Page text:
Elderberries. Remember the net bags I used in hopes of saving some elderberries from the birds? They're working!

Usually I make jelly, but this year I may try elderberry syrup or tincture.

Silvopasture. I don't know if you remember we added silvopasture to our most recent master plan. The last time we had a forecast for rain, Dan seeded an area in hopes we could get something to grow there.

For years, this area has shown nothing but dirt! Lovely to see some grasses growing there.

Hornets. While working in the front pasture, Dan was attacked by hornets. They made a nest in the Leyland cypresses and began attacking the goats too. Drastic steps to eliminate the problem were required

It was either them or us!

5 Acres & A Dream The Sequel is in the print proof stage; the last step before hitting the "publish button!"

Checking the cover in the print previewer to make sure critical elements
won't be cut off when the books are printed. The final check is a print copy.

I'm getting close to having it done.

Ricotta pastry dough. I liked my dehydrated gnocchi squares so well, that I wondered if the dough could be used for pastry crust. So I experimented. I made a batch of gnocchi dough and rolled it out to make tarts.

The soup mug cut the perfect size crusts for my muffin pan.

Blueberry tarts. I used leftover pie filling from a canning project.

Dan liked them but I was hoping for a crispier crust. I think next time I'll cook the tart shells in a very slow oven to dry and crisp them more than bake them. I'm always up for an experiment.

Rare photo of two archenemies.

Meowy and Katie

These two absolutely refuse to get along! One of them is forever stalking and ambushing the other, and it's always claws-out serious, never play. I couldn't believe it when I saw them relaxing so close together. I thought I'd better get a picture to document the occasion!

That's my busy life these days! Tell me about yours!

Around the Homestead © Aug 2020 by Leigh


Michelle said...

That keyhole garden looks glorious during growing season!!! I have ONE tomato plant that seems to have mostly avoided the blight that looks like "herbicide carryover;" that's been our biggest disappointment of our veggie garden. I'll be interested to hear how your chick shipment fares; I've been hearing reports of major casualties because of the postal service slow-down. Both Rick's business and the one I work for part-time are experiencing problems because of that.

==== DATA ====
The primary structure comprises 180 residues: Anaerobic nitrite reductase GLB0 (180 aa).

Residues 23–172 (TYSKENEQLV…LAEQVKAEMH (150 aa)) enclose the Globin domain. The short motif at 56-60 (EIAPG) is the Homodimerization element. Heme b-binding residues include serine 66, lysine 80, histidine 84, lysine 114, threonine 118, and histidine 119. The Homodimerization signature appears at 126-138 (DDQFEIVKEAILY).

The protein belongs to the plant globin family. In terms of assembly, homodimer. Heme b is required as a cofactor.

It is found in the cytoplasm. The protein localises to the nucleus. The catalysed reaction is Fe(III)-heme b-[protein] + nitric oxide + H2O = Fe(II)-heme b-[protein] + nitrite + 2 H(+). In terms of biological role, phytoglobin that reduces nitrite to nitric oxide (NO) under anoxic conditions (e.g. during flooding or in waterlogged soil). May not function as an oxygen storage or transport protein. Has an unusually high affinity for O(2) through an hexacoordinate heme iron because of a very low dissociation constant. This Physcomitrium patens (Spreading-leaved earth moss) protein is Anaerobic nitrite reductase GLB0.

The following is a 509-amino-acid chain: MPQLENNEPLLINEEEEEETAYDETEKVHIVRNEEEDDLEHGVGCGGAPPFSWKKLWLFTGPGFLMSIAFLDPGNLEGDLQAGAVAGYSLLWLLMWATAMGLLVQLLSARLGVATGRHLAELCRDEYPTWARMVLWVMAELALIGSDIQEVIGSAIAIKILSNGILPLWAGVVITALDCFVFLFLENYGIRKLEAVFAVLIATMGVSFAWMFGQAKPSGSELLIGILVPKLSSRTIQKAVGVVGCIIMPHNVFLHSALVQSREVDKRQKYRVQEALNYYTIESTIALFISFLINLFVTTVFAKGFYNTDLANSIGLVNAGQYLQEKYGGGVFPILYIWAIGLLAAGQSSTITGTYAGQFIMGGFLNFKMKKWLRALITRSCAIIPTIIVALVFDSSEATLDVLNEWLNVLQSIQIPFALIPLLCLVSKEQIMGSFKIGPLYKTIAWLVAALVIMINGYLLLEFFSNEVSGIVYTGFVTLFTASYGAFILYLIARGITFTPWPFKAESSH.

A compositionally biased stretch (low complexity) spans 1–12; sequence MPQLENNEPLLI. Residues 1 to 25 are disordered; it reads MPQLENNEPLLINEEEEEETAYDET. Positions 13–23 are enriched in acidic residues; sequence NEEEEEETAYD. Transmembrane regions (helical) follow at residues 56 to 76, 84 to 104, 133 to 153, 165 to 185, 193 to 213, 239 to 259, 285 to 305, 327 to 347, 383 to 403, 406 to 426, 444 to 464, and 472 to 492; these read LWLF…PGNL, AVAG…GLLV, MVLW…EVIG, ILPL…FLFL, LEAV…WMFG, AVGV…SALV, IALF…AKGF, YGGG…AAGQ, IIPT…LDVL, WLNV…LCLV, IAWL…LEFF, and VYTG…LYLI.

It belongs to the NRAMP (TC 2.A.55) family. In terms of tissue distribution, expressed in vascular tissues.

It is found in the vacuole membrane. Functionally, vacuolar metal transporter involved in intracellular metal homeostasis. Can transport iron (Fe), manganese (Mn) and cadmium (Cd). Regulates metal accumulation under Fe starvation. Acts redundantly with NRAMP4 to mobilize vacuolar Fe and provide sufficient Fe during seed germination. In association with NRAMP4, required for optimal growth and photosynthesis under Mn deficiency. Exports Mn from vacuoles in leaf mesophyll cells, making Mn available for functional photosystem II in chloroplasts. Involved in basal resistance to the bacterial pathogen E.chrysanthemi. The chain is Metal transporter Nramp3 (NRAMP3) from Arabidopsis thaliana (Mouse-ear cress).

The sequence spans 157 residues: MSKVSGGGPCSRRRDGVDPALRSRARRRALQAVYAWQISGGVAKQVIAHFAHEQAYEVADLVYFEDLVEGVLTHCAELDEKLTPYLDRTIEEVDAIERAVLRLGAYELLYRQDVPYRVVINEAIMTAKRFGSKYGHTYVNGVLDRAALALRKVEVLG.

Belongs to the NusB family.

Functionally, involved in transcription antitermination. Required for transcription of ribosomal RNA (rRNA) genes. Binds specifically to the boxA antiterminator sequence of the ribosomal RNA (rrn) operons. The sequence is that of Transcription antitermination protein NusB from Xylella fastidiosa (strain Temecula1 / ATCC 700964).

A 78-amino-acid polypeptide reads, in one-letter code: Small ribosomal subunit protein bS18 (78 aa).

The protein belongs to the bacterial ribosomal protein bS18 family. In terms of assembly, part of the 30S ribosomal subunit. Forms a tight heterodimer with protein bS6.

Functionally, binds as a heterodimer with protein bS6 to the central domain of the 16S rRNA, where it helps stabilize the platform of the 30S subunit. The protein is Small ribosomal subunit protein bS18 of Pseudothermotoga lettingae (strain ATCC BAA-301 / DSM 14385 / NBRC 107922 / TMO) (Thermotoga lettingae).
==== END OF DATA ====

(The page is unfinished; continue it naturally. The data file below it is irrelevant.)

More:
Leigh said...

Michelle, the keyhole has been a tremendous success. Dan's already planning a second one!

I think we'll skip mail order for chicks this time. The last two times I ordered from hatcheries, I'd get a call from the PO at 5 in the morning to come pick up my chicks, I'd be there by 5:30, but no one would answer the night door for me to get them! The last time there were two of us there to pick up chicks. We' could hear the chicks peeping their hearts out, could hear people talking and walking by, but no one would answer the door. So no more mail order chicks for me.

wyomingheart said...

Morning Leigh! Your keyhole looks as happy as mine. I am with Dan, in that I want more keyhole for next year. While the tomatoes, squash, cucumbers and corn, this year have done awesome, I can not figure out why all of my cruciferous veggies failed. I thought it could have been slugs, but I even lost the ones in my garden boxes. Like you say, some things do better than others, depending on the year... lol ! It does concern me however, because at some point I may be absolutely counting on that food to survive. Any suggestions? We are excited for that book to go to print! Have a terrific week!

Toirdhealbheach Beucail said...